The entire NASA astronaut corps is eligible for Artemis missions

HOUSTON — As NASA prepares to select the crew for the second Artemis mission, the agency’s chief astronaut says the entire astronaut corps, and not a previously announced subset, is eligible for that flight and future missions to space. Moon.

At an Aug. 5 briefing at the Johnson Space Center about the upcoming uncrewed Artemis 1 mission, Reid Weisman, chief of the astronaut office, said he hoped the four-person crew that will fly Artemis 2 would be selected soon.

“The question everyone will be asking is when will we assign a crew to Artemis 2? We hope it will be later this year,” she said. That mission is expected to launch no earlier than 2024.

Artemis 2 will be Orion’s first manned flight, circling the moon in a flight that will last about 10 days. Crew of four will include a Canadian astronaut as part of a December 2020 agreement between NASA and the Canadian Space Agency on Canada’s contribution of the Canadarm3 robotic arm to the lunar portal.

NASA has not stated whether other international partners, such as Europe or Japan, will carry astronauts on Artemis 2. As for the agency’s own astronauts, Wiseman said the entire 42-person astronaut corps will be considered for that mission and subsequent flights. of Artemis.

“The way I see it, any of our 42 active astronauts is eligible for an Artemis mission,” he said, a point he emphasized several times during the briefing. “We want to assemble the right team for this mission.”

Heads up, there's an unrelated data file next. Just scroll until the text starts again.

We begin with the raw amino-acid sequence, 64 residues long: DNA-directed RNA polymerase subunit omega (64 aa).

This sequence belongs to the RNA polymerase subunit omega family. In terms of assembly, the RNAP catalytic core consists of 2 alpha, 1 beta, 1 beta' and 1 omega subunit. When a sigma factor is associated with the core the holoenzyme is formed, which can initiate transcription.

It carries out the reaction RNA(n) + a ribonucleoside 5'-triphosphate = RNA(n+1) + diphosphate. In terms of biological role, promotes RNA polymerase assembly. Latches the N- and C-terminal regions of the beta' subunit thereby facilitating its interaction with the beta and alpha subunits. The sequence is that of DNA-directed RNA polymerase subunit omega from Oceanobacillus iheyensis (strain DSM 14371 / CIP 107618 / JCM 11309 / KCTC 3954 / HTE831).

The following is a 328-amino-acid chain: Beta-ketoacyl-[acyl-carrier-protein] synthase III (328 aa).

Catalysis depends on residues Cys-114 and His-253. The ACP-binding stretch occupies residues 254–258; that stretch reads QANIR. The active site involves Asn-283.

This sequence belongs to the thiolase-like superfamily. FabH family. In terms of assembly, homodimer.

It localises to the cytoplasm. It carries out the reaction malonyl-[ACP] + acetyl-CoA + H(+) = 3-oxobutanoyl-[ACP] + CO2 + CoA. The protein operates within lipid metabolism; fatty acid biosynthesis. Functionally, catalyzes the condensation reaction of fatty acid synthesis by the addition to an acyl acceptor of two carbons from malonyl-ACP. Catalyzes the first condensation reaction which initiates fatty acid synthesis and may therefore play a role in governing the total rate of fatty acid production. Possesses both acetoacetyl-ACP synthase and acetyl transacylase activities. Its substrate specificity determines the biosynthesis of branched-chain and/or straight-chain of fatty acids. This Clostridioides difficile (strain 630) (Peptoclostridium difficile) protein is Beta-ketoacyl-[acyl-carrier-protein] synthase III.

That’s a change from the end of 2020, when NASA unveiled an “Artemis Team” of 18 astronauts that agency leadership at the time, along with then-Vice President Mike Pence, said it would form a group from which NASA would select crews for at least the initial Artemis missions.

“My fellow citizens, I present to you the heroes of the future who will take us back to the moon and beyond, the Artemis generation,” Pence said at a December 2020 National Space Council meeting, where he announced the 18 astronauts who would form the team. . Five of the 18 attended that meeting at the Kennedy Space Center.

Jim Bridenstine, NASA administrator at the time, said more astronauts would be added in the future, including those from international partners. “This is our first painting of our Artemis astronauts,” Bridenstine said. “I want to be clear: there will be more.”

However, Wiseman stressed that he would consider all current astronauts, as well as 10 astronaut candidates currently in training. “We have 42 active astronauts here in Houston and 10 astronaut candidates who will be calling Artemis 2 and beyond,” he said.

He added that NASA has also changed lifetime radiation exposure requirements, which previously varied by age and gender, to a single limit. A June 2021 report from the National Academies endorsed such a proposal.noting that it “creates equal opportunity for spaceflight” over previous standards that set lower limits for women.

Wiseman said those earlier “draconian” standards had been replaced by a single cap. “We have equalized all radiation limits. It doesn’t matter if you’re a man, if you’re a woman, it’s exactly the same.”

“Our ultimate goal is for the United States of America to be half male, half female. Well, space should be at least that,” she said. “If we can’t make these spacecraft equitable, and we can’t carry any kind of people on them, then we need to look at our systems and reevaluate.”

There are also no age restrictions on Artemis mission assignments, he said, noting that the astronaut corps includes people ranging in age from their late 20s to mid-60s. “As long as you’re healthy, we’ll load you onto a rocket and we’ll get you off the planet.”

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